In a book review for Bob Woodward’s latest installment of his Bush chronicles, the New York Times’ Jill Abramson decides it’s time to salve her guilty conscience. Woodward’s “The War Within” serves as the impetus for her confessional.
Abramson reveals her misgivings regarding the Times’ coverage of the build up to war with Iraq after citing a passage from Woodward’s book wherein he admits that he had not done enough at the Washington Post to expose the weakness of the administration’s arguments for the existence of WMDs and for going to war. Abramson followed up that citation by saying…
“I was Washington bureau chief for The Times while this was happening, and I failed to push hard enough for an almost identical, skeptical article, written by James Risen. This was a period when there were too many credulous accounts of the administration’s claims about Iraq’s W.M.D.”
Thanks a lot. Another too late revelation of dereliction of duty that resulted in the deaths of thousands of American soldiers and tens (hundreds?) of thousands of Iraqi civilians. How exactly does this expression of regret compensate the victims of a disastrous and deadly war? How does it repair the damage done to both Iraq and America, who is now on the brink of bankruptcy partially due to having wasted a trillion dollars fighting an imaginary enemy.
This is not the first time that prominent figures in the press have sought absolution for their failures:
Woodward previously expressed these thoughts in an online chat:
“I think the press and I in particular should have been more aggressive in looking at the run-up to the Iraq war, and specifically the alleged intelligence that Iraq had weapons of mass destruction stockpiles.”
The New York Times issued this mea culpa:
“Editors at several levels who should have been challenging reporters and pressing for more skepticism were perhaps too intent on rushing scoops into the paper [...] while follow-up articles that called the original ones into question were sometimes buried. In some cases, there was no follow-up at all.”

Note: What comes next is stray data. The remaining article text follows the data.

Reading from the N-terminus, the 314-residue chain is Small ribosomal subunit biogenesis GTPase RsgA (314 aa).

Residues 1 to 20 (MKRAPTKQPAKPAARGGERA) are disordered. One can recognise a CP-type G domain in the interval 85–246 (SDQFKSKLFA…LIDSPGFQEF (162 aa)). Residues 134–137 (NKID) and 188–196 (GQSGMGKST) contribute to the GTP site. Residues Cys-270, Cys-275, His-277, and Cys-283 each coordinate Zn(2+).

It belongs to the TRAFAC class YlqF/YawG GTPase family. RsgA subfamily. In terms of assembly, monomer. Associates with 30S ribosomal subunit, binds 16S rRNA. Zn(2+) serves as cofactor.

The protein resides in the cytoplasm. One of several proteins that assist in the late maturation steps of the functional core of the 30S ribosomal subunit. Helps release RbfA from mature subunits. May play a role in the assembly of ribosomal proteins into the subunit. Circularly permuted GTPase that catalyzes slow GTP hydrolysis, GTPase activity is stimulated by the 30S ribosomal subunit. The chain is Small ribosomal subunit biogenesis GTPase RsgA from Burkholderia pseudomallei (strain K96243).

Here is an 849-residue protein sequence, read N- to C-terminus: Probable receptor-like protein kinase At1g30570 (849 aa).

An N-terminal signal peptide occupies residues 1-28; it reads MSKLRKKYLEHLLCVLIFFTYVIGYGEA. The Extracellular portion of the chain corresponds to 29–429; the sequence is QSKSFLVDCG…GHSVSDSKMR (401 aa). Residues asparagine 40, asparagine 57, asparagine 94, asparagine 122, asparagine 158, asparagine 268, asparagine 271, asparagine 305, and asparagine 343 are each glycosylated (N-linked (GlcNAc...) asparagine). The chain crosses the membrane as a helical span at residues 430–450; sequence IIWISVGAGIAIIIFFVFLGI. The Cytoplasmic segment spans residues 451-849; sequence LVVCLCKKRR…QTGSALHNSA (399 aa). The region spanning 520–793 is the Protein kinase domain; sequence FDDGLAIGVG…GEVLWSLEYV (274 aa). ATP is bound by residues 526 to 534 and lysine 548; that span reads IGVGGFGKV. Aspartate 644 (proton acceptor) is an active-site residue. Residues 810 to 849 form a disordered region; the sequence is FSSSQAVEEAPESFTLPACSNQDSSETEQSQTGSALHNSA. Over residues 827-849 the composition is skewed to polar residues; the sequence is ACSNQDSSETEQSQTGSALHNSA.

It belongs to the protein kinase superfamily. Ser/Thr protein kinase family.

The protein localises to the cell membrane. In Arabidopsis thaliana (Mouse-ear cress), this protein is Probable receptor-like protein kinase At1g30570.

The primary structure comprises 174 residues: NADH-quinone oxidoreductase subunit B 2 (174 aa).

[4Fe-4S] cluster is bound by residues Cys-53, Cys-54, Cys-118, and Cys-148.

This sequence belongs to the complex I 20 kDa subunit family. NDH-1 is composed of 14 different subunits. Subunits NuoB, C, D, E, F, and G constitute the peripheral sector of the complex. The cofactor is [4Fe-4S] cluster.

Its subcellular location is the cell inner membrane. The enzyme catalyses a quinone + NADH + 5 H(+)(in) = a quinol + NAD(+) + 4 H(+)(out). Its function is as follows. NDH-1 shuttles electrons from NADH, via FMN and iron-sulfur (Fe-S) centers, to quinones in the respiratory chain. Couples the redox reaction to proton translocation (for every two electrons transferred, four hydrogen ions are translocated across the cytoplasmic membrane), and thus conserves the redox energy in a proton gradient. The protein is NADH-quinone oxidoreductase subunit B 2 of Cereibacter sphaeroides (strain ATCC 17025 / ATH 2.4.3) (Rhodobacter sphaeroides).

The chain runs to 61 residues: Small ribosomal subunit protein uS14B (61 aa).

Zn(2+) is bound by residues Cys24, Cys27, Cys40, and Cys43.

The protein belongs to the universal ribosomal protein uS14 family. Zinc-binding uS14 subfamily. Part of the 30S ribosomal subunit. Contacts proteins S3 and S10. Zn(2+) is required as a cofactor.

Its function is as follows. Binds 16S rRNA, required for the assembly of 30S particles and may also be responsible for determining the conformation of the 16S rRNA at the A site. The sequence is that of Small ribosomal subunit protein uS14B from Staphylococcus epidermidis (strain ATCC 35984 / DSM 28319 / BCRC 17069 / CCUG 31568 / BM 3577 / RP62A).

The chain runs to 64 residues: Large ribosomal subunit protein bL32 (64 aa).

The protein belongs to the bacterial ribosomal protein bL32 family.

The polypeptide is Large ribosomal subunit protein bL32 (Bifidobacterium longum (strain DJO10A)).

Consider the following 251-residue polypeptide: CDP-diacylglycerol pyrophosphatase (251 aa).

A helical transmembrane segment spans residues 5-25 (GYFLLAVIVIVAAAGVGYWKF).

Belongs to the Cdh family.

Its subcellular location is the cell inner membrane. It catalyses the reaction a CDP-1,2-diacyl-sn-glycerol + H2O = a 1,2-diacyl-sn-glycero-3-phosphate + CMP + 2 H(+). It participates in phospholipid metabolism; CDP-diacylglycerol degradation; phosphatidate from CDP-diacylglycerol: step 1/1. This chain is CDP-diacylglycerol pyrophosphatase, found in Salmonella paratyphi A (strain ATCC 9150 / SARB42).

New York Times editor, Bill Keller personally apologized:
“I’ve had a few occasions to write mea culpas for my paper after we let down our readers in more important ways, including for some reporting before the war in Iraq that should have dug deeper and been more sceptical about Iraq’s purported weapons of mass destruction.”
CNN reporter Jessica Yellin weighed in with this bit of uncharacteristic honesty:
“The press corps was under enormous pressure from corporate executives, frankly, to make sure that this was a war presented in a way that was consistent with the patriotic fever in the nation and the president’s high approval ratings. And my own experience at the White House was that the higher the president’s approval ratings, the more pressure I had from news executives.”
Even Bill O’Reilly announced that he was wrong (but it’s OK because, he says, everyone was wrong):
“Now I supported the action against Saddam because the Secretary of State Colin Powell, former Secretary of Defense under Bill Clinton, William Cohen, the CIA, British intelligence, and a variety of other intelligence agencies all told me Saddam was making dangerous weapons in violation of the first Gulf War cease-fire [...] I was wrong in my assessment, as was everybody else.”
I am willing to concede that a lot of people, reporters and politicians alike, were wrong, but not everyone. There were many who opposed the war, who saw through the administration’s lies, who spoke out about the fraud that was being forced upon the nation. The sane objections were mostly confined to alternative sources that were ignored or ridiculed. But even the mainstreamers quoted above seemed to have known at the time that they were being less than responsible with regard to their reportorial obligations.
Now Abramson joins those who have seen the error of their ways. Or have they? Abramson is the Times’s managing editor for news, but this revelation appears in a book review rather than in the news pages. And there has been little evidence that the press has altered its behavior. Keller, the Times’ editor noted last year that…
“The administration has subsidised propaganda at home and abroad, refined the art of spin, discouraged dissent, and sought to limit traditional congressional oversight and court review.”
But even with knowledge of that, the administration’s press releases are often reprinted or broadcast virtually verbatim as news. Some of that can be seen in the current Wall Street affair that is characterized as a crisis that demands the immediate implementation of the White House’s untested and hysterical solutions.
It isn’t enough for these people to confess their sins and be on their way. I don’t want to sift through another collection of apologies for the next disaster that they feel so sorry for having misreported or ignored. They need to initiate real reform that addresses the root causes of these journalistic failures. And they need to fire those who have let down their papers, their readers, and their country. When steps like these are taken, I will start to take seriously their assertions of regret. Until then, they are still just covering up for themselves and the Washington insiders on whom they are pretending to report.